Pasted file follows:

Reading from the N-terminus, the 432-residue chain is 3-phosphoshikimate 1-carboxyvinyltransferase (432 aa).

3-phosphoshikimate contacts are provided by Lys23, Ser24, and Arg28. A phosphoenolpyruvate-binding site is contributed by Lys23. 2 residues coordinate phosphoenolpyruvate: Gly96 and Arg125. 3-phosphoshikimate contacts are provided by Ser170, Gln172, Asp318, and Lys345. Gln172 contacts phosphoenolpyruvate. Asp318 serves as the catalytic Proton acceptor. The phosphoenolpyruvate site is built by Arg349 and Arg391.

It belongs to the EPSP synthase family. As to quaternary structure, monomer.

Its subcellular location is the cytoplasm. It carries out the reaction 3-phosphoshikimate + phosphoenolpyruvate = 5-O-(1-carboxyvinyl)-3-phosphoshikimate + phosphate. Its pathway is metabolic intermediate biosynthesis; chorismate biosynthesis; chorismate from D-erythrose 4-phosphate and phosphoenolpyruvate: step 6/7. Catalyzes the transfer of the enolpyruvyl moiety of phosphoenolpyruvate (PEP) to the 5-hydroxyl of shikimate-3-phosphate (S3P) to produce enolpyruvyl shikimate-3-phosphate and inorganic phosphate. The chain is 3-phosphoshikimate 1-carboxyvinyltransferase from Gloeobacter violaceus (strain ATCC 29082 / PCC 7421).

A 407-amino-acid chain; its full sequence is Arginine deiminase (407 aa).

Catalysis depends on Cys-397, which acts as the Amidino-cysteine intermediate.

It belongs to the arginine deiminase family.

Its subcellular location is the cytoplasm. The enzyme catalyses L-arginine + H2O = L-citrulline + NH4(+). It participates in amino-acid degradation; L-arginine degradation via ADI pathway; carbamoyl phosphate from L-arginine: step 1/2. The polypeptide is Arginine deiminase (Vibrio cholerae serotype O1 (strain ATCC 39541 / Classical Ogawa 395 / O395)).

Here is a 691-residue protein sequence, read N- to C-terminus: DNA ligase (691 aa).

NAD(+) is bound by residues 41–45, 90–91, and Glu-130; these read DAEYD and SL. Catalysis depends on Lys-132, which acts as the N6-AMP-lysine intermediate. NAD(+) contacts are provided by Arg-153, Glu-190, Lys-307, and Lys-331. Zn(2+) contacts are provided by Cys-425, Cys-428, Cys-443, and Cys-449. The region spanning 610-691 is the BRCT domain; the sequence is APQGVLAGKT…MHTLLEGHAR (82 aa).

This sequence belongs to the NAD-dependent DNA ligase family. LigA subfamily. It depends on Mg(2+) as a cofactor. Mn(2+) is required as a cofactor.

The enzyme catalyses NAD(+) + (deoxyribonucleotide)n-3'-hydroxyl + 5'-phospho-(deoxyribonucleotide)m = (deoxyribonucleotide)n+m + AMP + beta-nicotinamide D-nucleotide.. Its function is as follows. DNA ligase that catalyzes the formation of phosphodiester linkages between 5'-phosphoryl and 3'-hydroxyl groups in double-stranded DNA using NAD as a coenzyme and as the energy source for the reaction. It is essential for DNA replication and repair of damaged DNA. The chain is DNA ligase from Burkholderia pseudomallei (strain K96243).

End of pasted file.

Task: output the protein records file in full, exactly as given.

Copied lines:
Reading from the N-terminus, the 432-residue chain is 3-phosphoshikimate 1-carboxyvinyltransferase (432 aa).

3-phosphoshikimate contacts are provided by Lys23, Ser24, and Arg28. A phosphoenolpyruvate-binding site is contributed by Lys23. 2 residues coordinate phosphoenolpyruvate: Gly96 and Arg125. 3-phosphoshikimate contacts are provided by Ser170, Gln172, Asp318, and Lys345. Gln172 contacts phosphoenolpyruvate. Asp318 serves as the catalytic Proton acceptor. The phosphoenolpyruvate site is built by Arg349 and Arg391.

It belongs to the EPSP synthase family. As to quaternary structure, monomer.

Its subcellular location is the cytoplasm. It carries out the reaction 3-phosphoshikimate + phosphoenolpyruvate = 5-O-(1-carboxyvinyl)-3-phosphoshikimate + phosphate. Its pathway is metabolic intermediate biosynthesis; chorismate biosynthesis; chorismate from D-erythrose 4-phosphate and phosphoenolpyruvate: step 6/7. Catalyzes the transfer of the enolpyruvyl moiety of phosphoenolpyruvate (PEP) to the 5-hydroxyl of shikimate-3-phosphate (S3P) to produce enolpyruvyl shikimate-3-phosphate and inorganic phosphate. The chain is 3-phosphoshikimate 1-carboxyvinyltransferase from Gloeobacter violaceus (strain ATCC 29082 / PCC 7421).

A 407-amino-acid chain; its full sequence is Arginine deiminase (407 aa).

Catalysis depends on Cys-397, which acts as the Amidino-cysteine intermediate.

It belongs to the arginine deiminase family.

Its subcellular location is the cytoplasm. The enzyme catalyses L-arginine + H2O = L-citrulline + NH4(+). It participates in amino-acid degradation; L-arginine degradation via ADI pathway; carbamoyl phosphate from L-arginine: step 1/2. The polypeptide is Arginine deiminase (Vibrio cholerae serotype O1 (strain ATCC 39541 / Classical Ogawa 395 / O395)).

Here is a 691-residue protein sequence, read N- to C-terminus: DNA ligase (691 aa).

NAD(+) is bound by residues 41–45, 90–91, and Glu-130; these read DAEYD and SL. Catalysis depends on Lys-132, which acts as the N6-AMP-lysine intermediate. NAD(+) contacts are provided by Arg-153, Glu-190, Lys-307, and Lys-331. Zn(2+) contacts are provided by Cys-425, Cys-428, Cys-443, and Cys-449. The region spanning 610-691 is the BRCT domain; the sequence is APQGVLAGKT…MHTLLEGHAR (82 aa).

This sequence belongs to the NAD-dependent DNA ligase family. LigA subfamily. It depends on Mg(2+) as a cofactor. Mn(2+) is required as a cofactor.

The enzyme catalyses NAD(+) + (deoxyribonucleotide)n-3'-hydroxyl + 5'-phospho-(deoxyribonucleotide)m = (deoxyribonucleotide)n+m + AMP + beta-nicotinamide D-nucleotide.. Its function is as follows. DNA ligase that catalyzes the formation of phosphodiester linkages between 5'-phosphoryl and 3'-hydroxyl groups in double-stranded DNA using NAD as a coenzyme and as the energy source for the reaction. It is essential for DNA replication and repair of damaged DNA. The chain is DNA ligase from Burkholderia pseudomallei (strain K96243).